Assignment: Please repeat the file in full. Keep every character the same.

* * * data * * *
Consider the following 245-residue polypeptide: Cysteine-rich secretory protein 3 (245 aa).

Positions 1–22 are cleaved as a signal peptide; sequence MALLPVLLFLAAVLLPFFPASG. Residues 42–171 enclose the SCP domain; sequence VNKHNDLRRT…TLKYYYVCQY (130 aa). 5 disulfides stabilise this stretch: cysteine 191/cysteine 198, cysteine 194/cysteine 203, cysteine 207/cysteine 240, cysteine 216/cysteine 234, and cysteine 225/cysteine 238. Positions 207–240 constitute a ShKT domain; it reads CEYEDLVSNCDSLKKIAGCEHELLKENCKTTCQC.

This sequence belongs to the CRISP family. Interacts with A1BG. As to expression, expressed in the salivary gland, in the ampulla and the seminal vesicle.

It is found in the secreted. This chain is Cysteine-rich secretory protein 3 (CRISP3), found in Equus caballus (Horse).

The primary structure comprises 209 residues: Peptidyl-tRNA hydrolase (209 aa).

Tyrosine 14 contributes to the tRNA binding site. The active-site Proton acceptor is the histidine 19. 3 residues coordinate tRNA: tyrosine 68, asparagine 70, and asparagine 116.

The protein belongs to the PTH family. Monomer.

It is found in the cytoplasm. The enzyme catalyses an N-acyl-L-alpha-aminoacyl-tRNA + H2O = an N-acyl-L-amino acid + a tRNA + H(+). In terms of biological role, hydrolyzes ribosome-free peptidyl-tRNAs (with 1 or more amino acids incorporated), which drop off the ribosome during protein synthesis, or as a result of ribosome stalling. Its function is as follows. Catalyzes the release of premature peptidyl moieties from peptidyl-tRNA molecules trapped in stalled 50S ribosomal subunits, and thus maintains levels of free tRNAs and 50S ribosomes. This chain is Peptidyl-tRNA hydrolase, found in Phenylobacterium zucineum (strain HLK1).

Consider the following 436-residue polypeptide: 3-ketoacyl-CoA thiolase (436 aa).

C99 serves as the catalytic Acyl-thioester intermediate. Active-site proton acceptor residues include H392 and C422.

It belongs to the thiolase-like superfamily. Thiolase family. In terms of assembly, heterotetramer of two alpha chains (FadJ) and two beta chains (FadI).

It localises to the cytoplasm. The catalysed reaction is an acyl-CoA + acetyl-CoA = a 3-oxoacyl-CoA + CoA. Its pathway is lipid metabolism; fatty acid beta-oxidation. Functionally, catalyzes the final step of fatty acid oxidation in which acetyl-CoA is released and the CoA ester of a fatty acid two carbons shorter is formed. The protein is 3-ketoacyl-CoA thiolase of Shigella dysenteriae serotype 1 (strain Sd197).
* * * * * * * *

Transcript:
Consider the following 245-residue polypeptide: Cysteine-rich secretory protein 3 (245 aa).

Positions 1–22 are cleaved as a signal peptide; sequence MALLPVLLFLAAVLLPFFPASG. Residues 42–171 enclose the SCP domain; sequence VNKHNDLRRT…TLKYYYVCQY (130 aa). 5 disulfides stabilise this stretch: cysteine 191/cysteine 198, cysteine 194/cysteine 203, cysteine 207/cysteine 240, cysteine 216/cysteine 234, and cysteine 225/cysteine 238. Positions 207–240 constitute a ShKT domain; it reads CEYEDLVSNCDSLKKIAGCEHELLKENCKTTCQC.

This sequence belongs to the CRISP family. Interacts with A1BG. As to expression, expressed in the salivary gland, in the ampulla and the seminal vesicle.

It is found in the secreted. This chain is Cysteine-rich secretory protein 3 (CRISP3), found in Equus caballus (Horse).

The primary structure comprises 209 residues: Peptidyl-tRNA hydrolase (209 aa).

Tyrosine 14 contributes to the tRNA binding site. The active-site Proton acceptor is the histidine 19. 3 residues coordinate tRNA: tyrosine 68, asparagine 70, and asparagine 116.

The protein belongs to the PTH family. Monomer.

It is found in the cytoplasm. The enzyme catalyses an N-acyl-L-alpha-aminoacyl-tRNA + H2O = an N-acyl-L-amino acid + a tRNA + H(+). In terms of biological role, hydrolyzes ribosome-free peptidyl-tRNAs (with 1 or more amino acids incorporated), which drop off the ribosome during protein synthesis, or as a result of ribosome stalling. Its function is as follows. Catalyzes the release of premature peptidyl moieties from peptidyl-tRNA molecules trapped in stalled 50S ribosomal subunits, and thus maintains levels of free tRNAs and 50S ribosomes. This chain is Peptidyl-tRNA hydrolase, found in Phenylobacterium zucineum (strain HLK1).

Consider the following 436-residue polypeptide: 3-ketoacyl-CoA thiolase (436 aa).

C99 serves as the catalytic Acyl-thioester intermediate. Active-site proton acceptor residues include H392 and C422.

It belongs to the thiolase-like superfamily. Thiolase family. In terms of assembly, heterotetramer of two alpha chains (FadJ) and two beta chains (FadI).

It localises to the cytoplasm. The catalysed reaction is an acyl-CoA + acetyl-CoA = a 3-oxoacyl-CoA + CoA. Its pathway is lipid metabolism; fatty acid beta-oxidation. Functionally, catalyzes the final step of fatty acid oxidation in which acetyl-CoA is released and the CoA ester of a fatty acid two carbons shorter is formed. The protein is 3-ketoacyl-CoA thiolase of Shigella dysenteriae serotype 1 (strain Sd197).